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. Last Updated: 07/27/2016

Drug Use Blamed for Increase in HIV

Health officials have warned that the number of Russians testing HIV positive has more than quadrupled in 1996, largely because of a huge jump in the rate of infection among intravenous drug users.


About 800 people have been infected with the AIDS-causing HIV virus so far this year, compared to 190 in all of 1995, Irina Savchenko of the Russian Center Against AIDS told Interfax on Friday, adding that as many as 560 of these are drug users.


"The process was very slow while homosexuals, prostitutes, etcetera were spreading HIV," she told the agency. "But when the disease enters the environment of drug addicts, it starts to spread like a forest fire."


"That is why we have reason to speak of an HIV epidemic unfolding in Russia," she said.


The alarming new statistics come less than half a year after officials predicted that what they described as an epidemic in Ukraine and parts of Belarus would soon move across Russia's borders.


According to official statistics, Russia has registered 1,925 cases of HIV infection, and 163 people, including 70 children, have died of AIDS since the first case was reported in Russia in 1987.


The number of recorded infections is still much lower than in the United States, for example, where more than 500,000 people have contracted the virus.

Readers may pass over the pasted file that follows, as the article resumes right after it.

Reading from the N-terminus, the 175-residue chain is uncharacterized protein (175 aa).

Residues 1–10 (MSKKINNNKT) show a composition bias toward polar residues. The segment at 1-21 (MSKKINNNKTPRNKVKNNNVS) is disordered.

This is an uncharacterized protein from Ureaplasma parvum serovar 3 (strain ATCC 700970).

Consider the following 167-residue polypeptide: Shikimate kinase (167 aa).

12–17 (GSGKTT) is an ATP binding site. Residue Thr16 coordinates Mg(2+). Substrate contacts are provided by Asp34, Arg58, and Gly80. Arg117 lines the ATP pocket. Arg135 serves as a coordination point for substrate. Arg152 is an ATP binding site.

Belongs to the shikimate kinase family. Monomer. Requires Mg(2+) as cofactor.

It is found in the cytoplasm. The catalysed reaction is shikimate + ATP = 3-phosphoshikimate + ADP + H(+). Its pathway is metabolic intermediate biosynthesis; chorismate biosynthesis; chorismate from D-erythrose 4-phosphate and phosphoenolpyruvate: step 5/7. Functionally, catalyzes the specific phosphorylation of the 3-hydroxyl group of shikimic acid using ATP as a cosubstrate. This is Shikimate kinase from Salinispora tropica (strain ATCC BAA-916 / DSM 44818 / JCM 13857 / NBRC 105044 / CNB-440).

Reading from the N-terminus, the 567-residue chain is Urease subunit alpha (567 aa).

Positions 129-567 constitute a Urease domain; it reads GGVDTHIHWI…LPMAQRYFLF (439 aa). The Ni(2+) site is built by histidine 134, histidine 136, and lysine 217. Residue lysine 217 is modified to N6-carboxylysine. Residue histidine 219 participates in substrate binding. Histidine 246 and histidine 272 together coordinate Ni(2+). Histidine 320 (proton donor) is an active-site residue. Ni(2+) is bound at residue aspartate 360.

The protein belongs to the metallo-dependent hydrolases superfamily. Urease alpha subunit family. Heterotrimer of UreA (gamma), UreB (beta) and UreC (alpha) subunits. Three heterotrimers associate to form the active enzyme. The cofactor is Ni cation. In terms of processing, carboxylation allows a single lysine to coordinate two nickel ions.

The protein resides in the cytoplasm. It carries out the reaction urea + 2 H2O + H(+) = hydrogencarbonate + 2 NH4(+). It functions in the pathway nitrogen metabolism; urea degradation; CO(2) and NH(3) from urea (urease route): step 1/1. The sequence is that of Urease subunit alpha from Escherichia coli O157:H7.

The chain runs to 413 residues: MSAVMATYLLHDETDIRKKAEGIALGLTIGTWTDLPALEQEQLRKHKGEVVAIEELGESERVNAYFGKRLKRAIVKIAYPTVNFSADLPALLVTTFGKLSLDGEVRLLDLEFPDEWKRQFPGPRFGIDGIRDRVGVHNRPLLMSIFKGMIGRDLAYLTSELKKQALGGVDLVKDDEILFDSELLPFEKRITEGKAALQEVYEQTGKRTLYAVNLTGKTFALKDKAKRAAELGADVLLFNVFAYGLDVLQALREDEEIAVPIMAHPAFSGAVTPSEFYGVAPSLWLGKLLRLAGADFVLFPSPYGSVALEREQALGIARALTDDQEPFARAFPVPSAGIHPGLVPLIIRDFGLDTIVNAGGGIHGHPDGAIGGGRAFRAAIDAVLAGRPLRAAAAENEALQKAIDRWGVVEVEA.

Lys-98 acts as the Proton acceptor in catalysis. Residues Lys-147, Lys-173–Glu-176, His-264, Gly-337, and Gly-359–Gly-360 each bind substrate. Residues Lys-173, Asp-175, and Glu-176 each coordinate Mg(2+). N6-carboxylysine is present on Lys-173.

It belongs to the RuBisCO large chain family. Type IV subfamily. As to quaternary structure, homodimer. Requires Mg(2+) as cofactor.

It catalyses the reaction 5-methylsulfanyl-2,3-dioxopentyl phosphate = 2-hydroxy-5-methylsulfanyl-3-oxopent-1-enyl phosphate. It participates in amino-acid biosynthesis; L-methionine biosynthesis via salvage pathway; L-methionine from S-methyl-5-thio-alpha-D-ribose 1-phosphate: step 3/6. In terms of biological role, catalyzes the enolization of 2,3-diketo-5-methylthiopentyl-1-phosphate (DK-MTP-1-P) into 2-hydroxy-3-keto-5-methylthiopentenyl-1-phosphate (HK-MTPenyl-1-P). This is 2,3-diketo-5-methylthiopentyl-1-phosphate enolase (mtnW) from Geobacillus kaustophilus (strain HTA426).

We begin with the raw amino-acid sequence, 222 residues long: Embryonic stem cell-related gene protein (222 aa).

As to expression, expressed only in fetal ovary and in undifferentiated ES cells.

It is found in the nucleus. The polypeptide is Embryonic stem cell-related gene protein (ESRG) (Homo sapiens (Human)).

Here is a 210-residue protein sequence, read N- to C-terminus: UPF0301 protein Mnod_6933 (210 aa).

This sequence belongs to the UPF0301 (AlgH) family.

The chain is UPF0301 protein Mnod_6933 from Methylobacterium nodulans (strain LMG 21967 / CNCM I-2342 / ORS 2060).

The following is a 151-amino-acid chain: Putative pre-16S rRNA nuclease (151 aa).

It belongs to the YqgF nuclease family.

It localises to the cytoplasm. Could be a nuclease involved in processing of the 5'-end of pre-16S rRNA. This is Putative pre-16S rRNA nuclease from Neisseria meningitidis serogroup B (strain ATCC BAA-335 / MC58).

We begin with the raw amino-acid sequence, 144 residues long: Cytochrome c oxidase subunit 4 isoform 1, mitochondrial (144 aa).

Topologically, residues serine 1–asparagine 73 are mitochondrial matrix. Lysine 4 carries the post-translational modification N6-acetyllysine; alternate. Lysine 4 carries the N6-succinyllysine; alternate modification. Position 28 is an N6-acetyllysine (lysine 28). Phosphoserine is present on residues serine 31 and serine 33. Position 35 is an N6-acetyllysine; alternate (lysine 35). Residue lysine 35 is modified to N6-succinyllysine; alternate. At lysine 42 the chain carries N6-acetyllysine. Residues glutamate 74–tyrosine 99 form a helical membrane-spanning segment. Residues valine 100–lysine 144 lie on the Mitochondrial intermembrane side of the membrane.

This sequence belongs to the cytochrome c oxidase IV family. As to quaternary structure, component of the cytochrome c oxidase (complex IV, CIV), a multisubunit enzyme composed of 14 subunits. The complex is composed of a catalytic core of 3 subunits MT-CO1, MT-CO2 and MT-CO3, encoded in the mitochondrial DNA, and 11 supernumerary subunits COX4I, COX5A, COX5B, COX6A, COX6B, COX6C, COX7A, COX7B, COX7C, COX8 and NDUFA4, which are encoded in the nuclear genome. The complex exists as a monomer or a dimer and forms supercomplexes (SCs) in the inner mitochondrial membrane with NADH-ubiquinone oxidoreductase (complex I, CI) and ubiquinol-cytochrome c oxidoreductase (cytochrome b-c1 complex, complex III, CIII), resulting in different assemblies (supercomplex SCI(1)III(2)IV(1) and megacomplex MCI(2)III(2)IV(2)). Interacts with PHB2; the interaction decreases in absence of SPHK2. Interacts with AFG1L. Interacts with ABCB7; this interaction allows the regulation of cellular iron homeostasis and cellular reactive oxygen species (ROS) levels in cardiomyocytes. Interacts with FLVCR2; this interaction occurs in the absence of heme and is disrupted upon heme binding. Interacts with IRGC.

But Russian activists are alarmed by the rate of infection and say the official number of cases in Russia is artificially low. One reason for this is that once they have been labeled as carriers, HIV-positive patients can be held criminally responsible for putting other people in danger.


The spread of the virus has often been blamed on foreigners, and some Russian consulates now require that visitors to Russia be tested for HIV before they can receive a visa for longer than three months.


Last year, however, the Russian Health Ministry received less than half of the funds budgeted by the federal government for AIDS education. By August this year ministry officials said they had not received one kopek of the 6 billion rubles allocated by the government for public awareness campaigns in 1996.


In Ukraine, a total of 1,805 cases of infection were registered in the first four months of this year, compared to 1,021 new cases in all of 1995. According to health officials there are now 8,500 known HIV cases throughout the country.


The situation is proportionally worse in the small former Soviet republic of Belarus. In the industrial town of Svetlagorsk, for example, with its population of 70,000, more than 1,000 people have tested HIV-positive since the first AIDS case was discovered in June of this year.